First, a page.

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A short sale can be like the slowest read in the library

Buyer’s Agents Struggle with Short Sales

When I conduct one of my short sale workshops for agents, I always get a lot of questions afterwards. Many of these questions are about short sale drama (and boy is there ever drama when negotiating short sales). Who do I call when the bank has not received my fax? What do I do if the second lien holder wants more than the first agrees to give? But, the most common question that I get is from buyer’s agents. It usually goes something like this: “I submitted an offer six months ago for my buyer on a short sale and I call the agent all the time and s/he never calls me back. What should I do?”

Truth be told that buyer’s agents are in a tough spot when it comes to short sales. In many cases they have limited control over the transaction. However, there are certain things that buyer’s agents CAN do in order to attempt to insure that they will not be in the same situation as those buyer’s agents at my workshops.

Here are a few things to consider when representing a buyer in a short sale transaction:

Call the listing agent before you take your clients to the property. If the listing agent’s voice mail message clearly states that s/he will not return phone calls (and this is not uncommon in some areas of the country), then I respectfully suggest that you show other properties first. The absence of a return phone call is most likely a sample of the treatment a buyer’s agent will receive throughout the transaction.

Do you remember the word foreshadowing from high school English? It means “a clue about something that will happen later in the story”. Your short sale transaction is like that short story (or rather, a lengthy literary masterpiece) and you want it to be a good read, not a long drawn out book that you never finish.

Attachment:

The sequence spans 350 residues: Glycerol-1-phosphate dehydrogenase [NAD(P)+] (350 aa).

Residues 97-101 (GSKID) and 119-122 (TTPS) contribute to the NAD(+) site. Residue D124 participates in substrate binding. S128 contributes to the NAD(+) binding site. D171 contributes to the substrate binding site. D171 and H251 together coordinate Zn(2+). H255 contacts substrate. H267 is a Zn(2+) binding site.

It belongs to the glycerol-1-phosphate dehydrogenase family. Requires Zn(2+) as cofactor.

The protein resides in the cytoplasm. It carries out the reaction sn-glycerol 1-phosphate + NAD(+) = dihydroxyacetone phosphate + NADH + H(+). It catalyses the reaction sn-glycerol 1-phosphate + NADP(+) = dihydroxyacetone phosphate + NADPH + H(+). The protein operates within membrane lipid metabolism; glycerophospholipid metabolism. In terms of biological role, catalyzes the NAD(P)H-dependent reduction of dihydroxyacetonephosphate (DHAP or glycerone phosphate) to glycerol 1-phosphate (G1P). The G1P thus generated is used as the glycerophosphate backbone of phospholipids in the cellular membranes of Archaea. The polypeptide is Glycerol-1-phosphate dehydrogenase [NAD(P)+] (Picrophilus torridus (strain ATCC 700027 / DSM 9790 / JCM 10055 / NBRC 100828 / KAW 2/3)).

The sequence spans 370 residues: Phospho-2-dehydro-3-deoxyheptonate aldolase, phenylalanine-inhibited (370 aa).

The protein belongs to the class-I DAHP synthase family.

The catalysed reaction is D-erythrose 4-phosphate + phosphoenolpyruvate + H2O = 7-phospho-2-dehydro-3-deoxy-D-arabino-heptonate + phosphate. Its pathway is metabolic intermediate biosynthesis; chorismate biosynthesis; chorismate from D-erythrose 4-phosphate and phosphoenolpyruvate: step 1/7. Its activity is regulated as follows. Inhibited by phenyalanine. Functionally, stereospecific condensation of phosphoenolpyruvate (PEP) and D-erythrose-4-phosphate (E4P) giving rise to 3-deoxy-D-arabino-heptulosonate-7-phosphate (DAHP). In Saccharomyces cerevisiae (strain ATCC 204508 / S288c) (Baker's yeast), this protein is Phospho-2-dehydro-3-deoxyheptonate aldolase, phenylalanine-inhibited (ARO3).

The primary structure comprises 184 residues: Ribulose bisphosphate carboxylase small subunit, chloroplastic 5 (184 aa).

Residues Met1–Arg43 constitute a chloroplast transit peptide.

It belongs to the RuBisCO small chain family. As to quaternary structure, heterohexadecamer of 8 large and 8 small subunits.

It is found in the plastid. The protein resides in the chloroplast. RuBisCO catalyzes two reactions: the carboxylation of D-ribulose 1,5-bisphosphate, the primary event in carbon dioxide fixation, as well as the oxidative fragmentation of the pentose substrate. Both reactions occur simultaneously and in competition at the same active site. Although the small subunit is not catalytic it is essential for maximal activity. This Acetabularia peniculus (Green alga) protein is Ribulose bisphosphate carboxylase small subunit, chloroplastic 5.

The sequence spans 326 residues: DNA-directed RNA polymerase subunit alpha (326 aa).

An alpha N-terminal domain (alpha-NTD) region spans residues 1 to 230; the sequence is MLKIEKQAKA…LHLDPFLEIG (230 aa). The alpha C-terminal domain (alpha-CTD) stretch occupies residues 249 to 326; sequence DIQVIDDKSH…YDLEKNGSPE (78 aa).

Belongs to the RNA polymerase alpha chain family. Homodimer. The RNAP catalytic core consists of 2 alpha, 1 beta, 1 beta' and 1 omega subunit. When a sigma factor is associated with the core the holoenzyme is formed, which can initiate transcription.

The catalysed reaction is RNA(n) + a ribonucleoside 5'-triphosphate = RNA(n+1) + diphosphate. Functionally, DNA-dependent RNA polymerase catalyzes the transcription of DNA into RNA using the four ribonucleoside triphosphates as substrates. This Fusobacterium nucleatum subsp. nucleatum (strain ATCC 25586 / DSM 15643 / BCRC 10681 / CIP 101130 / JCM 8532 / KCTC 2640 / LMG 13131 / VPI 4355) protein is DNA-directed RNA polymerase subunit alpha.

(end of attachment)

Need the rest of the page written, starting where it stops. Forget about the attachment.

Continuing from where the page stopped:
Learn more about the listing office’s policies and experience with short sales. Find out who negotiates the short sale. Does the listing agent personally take on the negotiations or are the negotiations handled by someone else in the office? What is the listing agent’s short sale closing history? (You can probably look that up on your local MLS.)

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More importantly, does this listing agent submit one offer to the bank? I’ve heard of agents who submit multiple offers to the banks. In representing a buyer in a short sale, I may not want to wait around for 10 weeks just to find out that our offer was at the bank with five other offers for the very same property. Buyer’s agents could use their state contracts in order to negotiate all sorts of terms for the transaction including requesting that only one offer be submitted to the bank.

Add an out clause. In the state of California, our Short Sale Addendum has a section where buyers can add a date by which they request lien holder approval or they will have the option to cancel the transaction. If you are a buyer’s agent in another state, consider some sort of out clause, just in case the transaction is not moving on as expected.

There are all sorts of things that buyer’s agents can do to help safeguard and/or bulletproof the transaction. These are just a few suggestions. If you have any of your own, please share!